Talking ’bout ticks (and the diseases they cause)

An American Dog Tick

Ticks. Yuck. Right? I mean, they’re pretty gross.

But they’re more than just gross. They’re dangerous, and not just for you. Dogs in particular are more common hosts for ticks than humans are. And cats are vulnerable, too. 

More than that, climate change is creating shifts in where and when ticks are most prevalent, which means that even if you previously lived in an area that wasn’t a hotspot for tick-borne illness, that may not be the case anymore. 

Want to see what the prevalence is of certain tick-borne illnesses in your area? Check out this map to get a sense of things.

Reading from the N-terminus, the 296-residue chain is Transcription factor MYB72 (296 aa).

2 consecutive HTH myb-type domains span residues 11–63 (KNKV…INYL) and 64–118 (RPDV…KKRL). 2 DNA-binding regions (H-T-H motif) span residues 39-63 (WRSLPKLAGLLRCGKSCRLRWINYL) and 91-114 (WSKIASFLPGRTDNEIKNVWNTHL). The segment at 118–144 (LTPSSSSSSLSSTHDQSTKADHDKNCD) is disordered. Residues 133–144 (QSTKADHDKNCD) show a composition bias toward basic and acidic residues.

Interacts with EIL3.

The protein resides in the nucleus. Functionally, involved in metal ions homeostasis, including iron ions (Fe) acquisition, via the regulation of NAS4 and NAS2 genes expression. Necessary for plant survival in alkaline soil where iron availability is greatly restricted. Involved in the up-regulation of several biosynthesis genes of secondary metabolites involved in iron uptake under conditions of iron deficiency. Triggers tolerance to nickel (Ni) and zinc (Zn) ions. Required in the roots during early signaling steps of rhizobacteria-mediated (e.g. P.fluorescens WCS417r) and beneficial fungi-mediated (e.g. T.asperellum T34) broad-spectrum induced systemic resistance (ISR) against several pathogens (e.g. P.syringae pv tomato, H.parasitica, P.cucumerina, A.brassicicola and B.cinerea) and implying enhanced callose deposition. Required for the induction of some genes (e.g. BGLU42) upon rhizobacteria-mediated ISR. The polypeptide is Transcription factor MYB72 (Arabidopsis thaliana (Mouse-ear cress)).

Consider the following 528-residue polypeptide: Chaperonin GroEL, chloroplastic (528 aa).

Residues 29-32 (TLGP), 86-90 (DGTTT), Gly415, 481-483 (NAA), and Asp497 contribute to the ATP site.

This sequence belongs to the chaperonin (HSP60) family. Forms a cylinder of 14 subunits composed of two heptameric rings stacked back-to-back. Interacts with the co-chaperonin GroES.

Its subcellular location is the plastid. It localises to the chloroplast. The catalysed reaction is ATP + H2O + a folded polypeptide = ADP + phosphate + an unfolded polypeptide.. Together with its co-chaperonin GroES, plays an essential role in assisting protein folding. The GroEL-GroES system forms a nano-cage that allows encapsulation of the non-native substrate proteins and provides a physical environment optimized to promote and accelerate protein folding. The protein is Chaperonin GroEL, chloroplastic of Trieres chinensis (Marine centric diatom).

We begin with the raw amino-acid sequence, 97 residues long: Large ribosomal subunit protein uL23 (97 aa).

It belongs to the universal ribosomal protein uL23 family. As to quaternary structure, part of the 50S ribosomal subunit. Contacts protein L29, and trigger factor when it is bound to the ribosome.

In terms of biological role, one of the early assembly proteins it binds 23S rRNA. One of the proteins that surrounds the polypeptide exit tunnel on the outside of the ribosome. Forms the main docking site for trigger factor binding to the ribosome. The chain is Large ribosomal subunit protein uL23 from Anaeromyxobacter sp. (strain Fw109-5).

In the meantime, let’s take a look at some of the more common tick-borne diseases.

A smiling dog looks into the camera.
You see that little face? You want to protect that little face.


This is the one most folks think of when they think of tick-borne diseases. It’s caused by a bacteria that’s mainly spread by deer ticks, though it can also be spread by the western black-legged tick.

Common symptoms of Lyme disease include a reduced appetite, lameness, fever, and swollen lymph nodes and joints. These symptoms may not show up for 2 to 5 months, however, so it’s important to check your pet’s coat every day if they’ve been outside. In addition, a tick has to be attached to the pet for about 48 hours to transmit the bacteria, so catching ticks early is a must.